An intimate story about the 1980s AIDS epidemic, covering the lives (and loves) that were won and lost.
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In 1985, Yale Tishman, the development director for an art gallery in Chicago, is about to pull off an amazing coup, bringing in an extraordinary collection of 1920s paintings as a gift to the gallery. Yet as his career begins to flourish, the carnage of the AIDS epidemic grows around him. One by one, his friends are dying and after his friend Nico's funeral, the virus circles closer and closer to Yale himself. Soon the only person he has left is Fiona, Nico's little sister.
Thirty years later, Fiona is in Paris tracking down her estranged daughter who disappeared into a cult. While staying with an old friend, a famous photographer who documented the Chicago crisis, she finds herself finally grappling with the devastating ways AIDS affected her life and her relationship with her daughter. The two intertwining stories take us through the heartbreak of the eighties and the chaos of the modern world, as both Yale and Fiona struggle to find goodness in the midst of disaster.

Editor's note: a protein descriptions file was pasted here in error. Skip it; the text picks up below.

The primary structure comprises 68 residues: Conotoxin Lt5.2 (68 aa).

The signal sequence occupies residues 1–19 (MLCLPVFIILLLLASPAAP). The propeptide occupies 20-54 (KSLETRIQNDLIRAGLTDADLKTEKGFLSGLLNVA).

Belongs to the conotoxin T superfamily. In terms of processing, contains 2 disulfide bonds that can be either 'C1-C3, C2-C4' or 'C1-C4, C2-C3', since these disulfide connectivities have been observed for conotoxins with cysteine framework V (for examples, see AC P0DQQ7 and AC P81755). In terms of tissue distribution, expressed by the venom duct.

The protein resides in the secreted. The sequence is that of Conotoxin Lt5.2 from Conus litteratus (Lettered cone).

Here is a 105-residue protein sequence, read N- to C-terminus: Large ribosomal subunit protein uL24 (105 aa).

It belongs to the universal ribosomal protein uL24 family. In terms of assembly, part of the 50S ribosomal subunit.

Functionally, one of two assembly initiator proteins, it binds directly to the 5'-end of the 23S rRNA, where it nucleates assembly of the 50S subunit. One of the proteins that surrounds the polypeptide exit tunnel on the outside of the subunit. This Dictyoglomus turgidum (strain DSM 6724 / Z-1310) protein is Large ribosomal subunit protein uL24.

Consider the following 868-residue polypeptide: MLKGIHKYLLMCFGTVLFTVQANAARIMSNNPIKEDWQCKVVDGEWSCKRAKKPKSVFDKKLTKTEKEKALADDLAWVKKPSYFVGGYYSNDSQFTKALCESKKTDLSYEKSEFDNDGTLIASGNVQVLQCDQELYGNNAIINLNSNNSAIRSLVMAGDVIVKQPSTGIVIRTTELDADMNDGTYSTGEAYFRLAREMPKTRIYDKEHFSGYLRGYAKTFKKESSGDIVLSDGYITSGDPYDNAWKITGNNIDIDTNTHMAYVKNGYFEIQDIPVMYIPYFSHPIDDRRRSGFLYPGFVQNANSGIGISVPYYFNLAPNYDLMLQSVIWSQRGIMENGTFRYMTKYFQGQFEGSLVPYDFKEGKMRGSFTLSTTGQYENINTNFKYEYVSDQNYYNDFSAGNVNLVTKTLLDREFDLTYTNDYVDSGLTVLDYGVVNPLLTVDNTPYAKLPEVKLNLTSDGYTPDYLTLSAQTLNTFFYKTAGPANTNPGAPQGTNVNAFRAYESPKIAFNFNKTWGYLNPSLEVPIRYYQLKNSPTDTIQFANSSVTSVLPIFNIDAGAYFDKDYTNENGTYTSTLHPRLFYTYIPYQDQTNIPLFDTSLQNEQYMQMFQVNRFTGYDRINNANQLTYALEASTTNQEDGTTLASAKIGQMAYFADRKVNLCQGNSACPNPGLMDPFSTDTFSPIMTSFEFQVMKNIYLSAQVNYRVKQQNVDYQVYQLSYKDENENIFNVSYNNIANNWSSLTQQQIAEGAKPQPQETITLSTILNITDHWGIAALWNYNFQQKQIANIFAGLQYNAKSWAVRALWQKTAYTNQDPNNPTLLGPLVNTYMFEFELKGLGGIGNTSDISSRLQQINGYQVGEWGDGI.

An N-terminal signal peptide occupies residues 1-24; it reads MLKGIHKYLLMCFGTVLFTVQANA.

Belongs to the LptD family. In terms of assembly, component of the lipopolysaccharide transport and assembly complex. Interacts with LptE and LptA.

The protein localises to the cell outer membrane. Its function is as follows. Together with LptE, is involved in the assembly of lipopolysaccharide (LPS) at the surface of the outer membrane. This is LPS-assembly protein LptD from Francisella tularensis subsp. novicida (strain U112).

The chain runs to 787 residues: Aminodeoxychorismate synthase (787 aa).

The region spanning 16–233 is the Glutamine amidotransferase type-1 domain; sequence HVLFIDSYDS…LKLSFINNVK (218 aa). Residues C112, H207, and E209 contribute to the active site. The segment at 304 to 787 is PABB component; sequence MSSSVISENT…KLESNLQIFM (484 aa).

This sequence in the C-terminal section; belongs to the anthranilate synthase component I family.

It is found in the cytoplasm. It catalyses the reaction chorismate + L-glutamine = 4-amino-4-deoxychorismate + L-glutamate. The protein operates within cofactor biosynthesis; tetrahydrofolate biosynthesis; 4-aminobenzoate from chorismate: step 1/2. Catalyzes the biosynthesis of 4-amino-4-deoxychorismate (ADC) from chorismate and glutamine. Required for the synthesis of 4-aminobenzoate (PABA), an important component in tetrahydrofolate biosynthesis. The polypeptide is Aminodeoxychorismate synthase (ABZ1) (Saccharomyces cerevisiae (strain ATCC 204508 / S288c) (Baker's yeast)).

Member ratings (1,096)
Poughkeepsie , NY
I was a young nurse in New York City during the AIDS crisis in the ‘80s. This story is accurate therefore heartbreaking and bittersweet yet full of love. I couldn’t put it down. A sad story well told.
Haunting look at outbreak of the AIDS crisis as seen through Yales eyes. Also the impact it left 35 years later on those who survived. As someone who’s family has been effected by AIDS I recommend it
Loved this book! Of the two timelines, found the past one affecting and riveting, and the present one mostly just ok (Fiona’s daughter is awful) though I appreciated seeing where past characters went
This was such an eye-opening read on the AIDS epidemic that swept the country in the 80s. It was heartbreaking but so good. I loved Yale and his timeline but didn’t care much for the present timeline.
Truly heartbreaking and reflects on a time that isn’t talked about enough. As we live in this current pandemic, it’s hard to imagine one where people were ostracized and ignored instead of supported